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What we do #3 Changing lives

August 16th 2018

In the fifth in a series looking at what the Bevan Foundation does, Victoria Winckler, Director of the think-tank, explains how it changes lives for the better.

One of the biggest challenges of all for any think-tank (aside from finding enough money to keep going) is translating the changes to policy or legislation that you have carefully developed into action on the ground.

It is action that really matters to the Bevan Foundation.

We can generate no end of reports, briefings, online articles or round-table discussions. But on their own they are not enough to make much difference to anything.  That means we think carefully about how we persuade people that they need to take our recommendations on board.

The conventional way that think-tanks work is to target decision-makers, or more specifically, to target politicians. London think-tanks typically hold a lot of events in Parliament and at the various party conferences. This is critically important in Wales too – think-tanks need to engage politicians, from Cabinet Secretaries and Ministers to back-bench AMs – to stand a chance of getting a proposal adopted.

But we’re moving beyond that. When we have a solution we’re asking – who needs to change what and how best do we reach them? It’s obvious really, but if we want businesses to change what they do, we need to reach businesses in ways that they will listen to.

We’re getting a lot smarter at ‘influencing’.

We’re thinking about who we need to reach, and we’re thinking about how best to reach them too.  That means not only thinking about the communication channels we use, but also the messages we give.   At a recent training session organised by the Paul Hamlyn Foundation, we learned that a measured, rational and carefully-justified approach is most persuasive with government officials. But there are times, for example when an issue isn’t on the agenda or is being ignored, when waving placards and seeking shock-horror press headlines work better.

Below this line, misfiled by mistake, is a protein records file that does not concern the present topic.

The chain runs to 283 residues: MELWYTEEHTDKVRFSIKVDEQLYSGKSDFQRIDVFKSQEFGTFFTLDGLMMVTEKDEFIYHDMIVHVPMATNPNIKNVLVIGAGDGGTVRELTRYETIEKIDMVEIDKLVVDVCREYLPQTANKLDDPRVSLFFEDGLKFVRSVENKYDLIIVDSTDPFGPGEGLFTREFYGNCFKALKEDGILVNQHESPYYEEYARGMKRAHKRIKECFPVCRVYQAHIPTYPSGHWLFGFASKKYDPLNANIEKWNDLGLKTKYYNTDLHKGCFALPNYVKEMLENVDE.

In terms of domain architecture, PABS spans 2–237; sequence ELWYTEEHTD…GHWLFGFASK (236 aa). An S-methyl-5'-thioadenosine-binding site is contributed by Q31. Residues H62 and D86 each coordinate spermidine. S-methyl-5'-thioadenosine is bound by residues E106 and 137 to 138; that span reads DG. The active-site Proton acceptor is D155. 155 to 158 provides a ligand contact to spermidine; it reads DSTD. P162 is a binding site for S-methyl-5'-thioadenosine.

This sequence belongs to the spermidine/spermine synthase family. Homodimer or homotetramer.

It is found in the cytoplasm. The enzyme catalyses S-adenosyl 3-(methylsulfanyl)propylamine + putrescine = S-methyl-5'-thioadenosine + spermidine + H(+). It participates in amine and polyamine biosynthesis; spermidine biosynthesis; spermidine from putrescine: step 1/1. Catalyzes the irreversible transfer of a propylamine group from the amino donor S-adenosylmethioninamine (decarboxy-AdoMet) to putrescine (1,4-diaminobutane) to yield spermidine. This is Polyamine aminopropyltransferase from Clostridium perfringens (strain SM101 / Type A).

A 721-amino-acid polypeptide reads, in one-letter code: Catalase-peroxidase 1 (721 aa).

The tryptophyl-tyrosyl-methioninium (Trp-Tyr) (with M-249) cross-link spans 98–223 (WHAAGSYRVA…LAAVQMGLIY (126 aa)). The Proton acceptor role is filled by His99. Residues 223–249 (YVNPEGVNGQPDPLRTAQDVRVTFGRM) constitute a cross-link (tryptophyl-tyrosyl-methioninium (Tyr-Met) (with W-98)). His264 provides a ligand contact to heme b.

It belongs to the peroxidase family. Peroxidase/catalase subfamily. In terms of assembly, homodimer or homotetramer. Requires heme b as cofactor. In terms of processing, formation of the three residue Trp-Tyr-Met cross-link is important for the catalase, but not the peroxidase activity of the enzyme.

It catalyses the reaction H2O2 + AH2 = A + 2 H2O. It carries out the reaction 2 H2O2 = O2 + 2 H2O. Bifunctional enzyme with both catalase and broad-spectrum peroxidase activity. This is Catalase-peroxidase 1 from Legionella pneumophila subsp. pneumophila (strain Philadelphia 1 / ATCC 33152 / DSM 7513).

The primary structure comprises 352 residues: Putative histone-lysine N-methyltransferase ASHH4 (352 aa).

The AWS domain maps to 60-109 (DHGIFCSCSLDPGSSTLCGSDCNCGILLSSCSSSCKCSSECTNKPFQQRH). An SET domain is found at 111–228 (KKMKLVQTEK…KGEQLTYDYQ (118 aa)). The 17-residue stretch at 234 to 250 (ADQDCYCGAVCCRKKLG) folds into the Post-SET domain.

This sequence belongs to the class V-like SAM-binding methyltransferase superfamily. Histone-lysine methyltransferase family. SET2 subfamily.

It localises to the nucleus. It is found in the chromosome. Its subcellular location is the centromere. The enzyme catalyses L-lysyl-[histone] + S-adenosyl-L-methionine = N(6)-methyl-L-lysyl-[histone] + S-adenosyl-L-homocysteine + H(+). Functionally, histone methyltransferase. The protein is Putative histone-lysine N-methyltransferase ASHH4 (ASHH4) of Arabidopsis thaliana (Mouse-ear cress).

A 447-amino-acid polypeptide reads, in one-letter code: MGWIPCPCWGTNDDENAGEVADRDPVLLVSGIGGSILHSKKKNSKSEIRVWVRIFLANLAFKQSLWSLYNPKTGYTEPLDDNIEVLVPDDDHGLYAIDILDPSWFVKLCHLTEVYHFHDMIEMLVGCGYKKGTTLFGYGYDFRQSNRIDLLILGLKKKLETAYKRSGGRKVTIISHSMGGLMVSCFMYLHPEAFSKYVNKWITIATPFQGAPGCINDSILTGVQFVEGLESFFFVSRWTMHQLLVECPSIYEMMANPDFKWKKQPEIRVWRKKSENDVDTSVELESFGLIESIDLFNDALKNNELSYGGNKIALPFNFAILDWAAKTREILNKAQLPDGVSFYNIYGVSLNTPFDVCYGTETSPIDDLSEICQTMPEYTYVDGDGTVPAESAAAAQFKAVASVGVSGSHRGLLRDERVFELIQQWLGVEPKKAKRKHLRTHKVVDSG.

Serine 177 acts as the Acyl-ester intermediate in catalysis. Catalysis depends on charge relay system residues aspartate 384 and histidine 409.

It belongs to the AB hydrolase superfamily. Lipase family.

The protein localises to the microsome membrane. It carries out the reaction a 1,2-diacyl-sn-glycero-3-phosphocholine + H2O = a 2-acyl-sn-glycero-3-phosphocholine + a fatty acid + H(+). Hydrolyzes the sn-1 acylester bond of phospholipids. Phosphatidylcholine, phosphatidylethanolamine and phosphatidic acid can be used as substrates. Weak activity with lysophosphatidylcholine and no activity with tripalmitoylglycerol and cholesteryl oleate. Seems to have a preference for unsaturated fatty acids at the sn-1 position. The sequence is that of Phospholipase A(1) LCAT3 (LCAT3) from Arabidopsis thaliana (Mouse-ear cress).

It also means exploring new ways of reaching people, for example delivering training, organising petitions or creating practical tool-kits.  So if you see the Bevan Foundation doing new things as well as the more conventional launch events in the Senedd, you know why!

One of the biggest challenges of all is proving that you’ve made a difference.

It takes a considerable time for proposals to become accepted and included in public policy or legislation. And even when it is, it is unusual to be credited for developing the idea. More often, the proposal is ‘tweaked’ – maybe it is renamed, or maybe it is toned down or even extended! Only now, two years after the project ended, are some of the new taxes we recommended in the frame to be taken forward. On this occasion, the Cabinet Secretary kindly acknowledged that the ideas had emerged from the Bevan Foundation, but that is the exception.

Sometimes organisations act on our recommendations without us even knowing! We have found, by accident, at least two local authorities which are using our recommendations about reducing poverty in their own anti-poverty plans. We’re really pleased by this, but it does make it hard to ‘prove our worth’.

Our ‘modus operandi’ is different to the other think-tanks in Wales.

As I said in the first article in this series, there is no single model of a think-tank and in my view the more think-tanks Wales has, and the more varied their ways of working, the better. What I hope this article does is explain why we do what we do, and show that it is the result of a carefully thought-through strategy.

Our way of working is, unfortunately, relatively high-cost. We do the hard work of listening to ordinary people and reaching out to whoever is the right decision-maker. We do it carefully, using good research methodology, and we develop and plan a programme of ‘change-making’. It is a rare funder who is willing to support a think-tank, and fewer still who will fund what can sometimes be a lengthy time before results appear on the ground.

Wales faces unprecedented challenges.  It is very clear to us that business as usual or the opinions of those already in power simply will not deliver the changes needed to meet those challenges. The Bevan Foundation exists to create that change, but we can only do it with YOUR help.

Victoria Winckler is Director of the Bevan Foundation. Find out more about how you can be part of the changes Wales needs.

 

 

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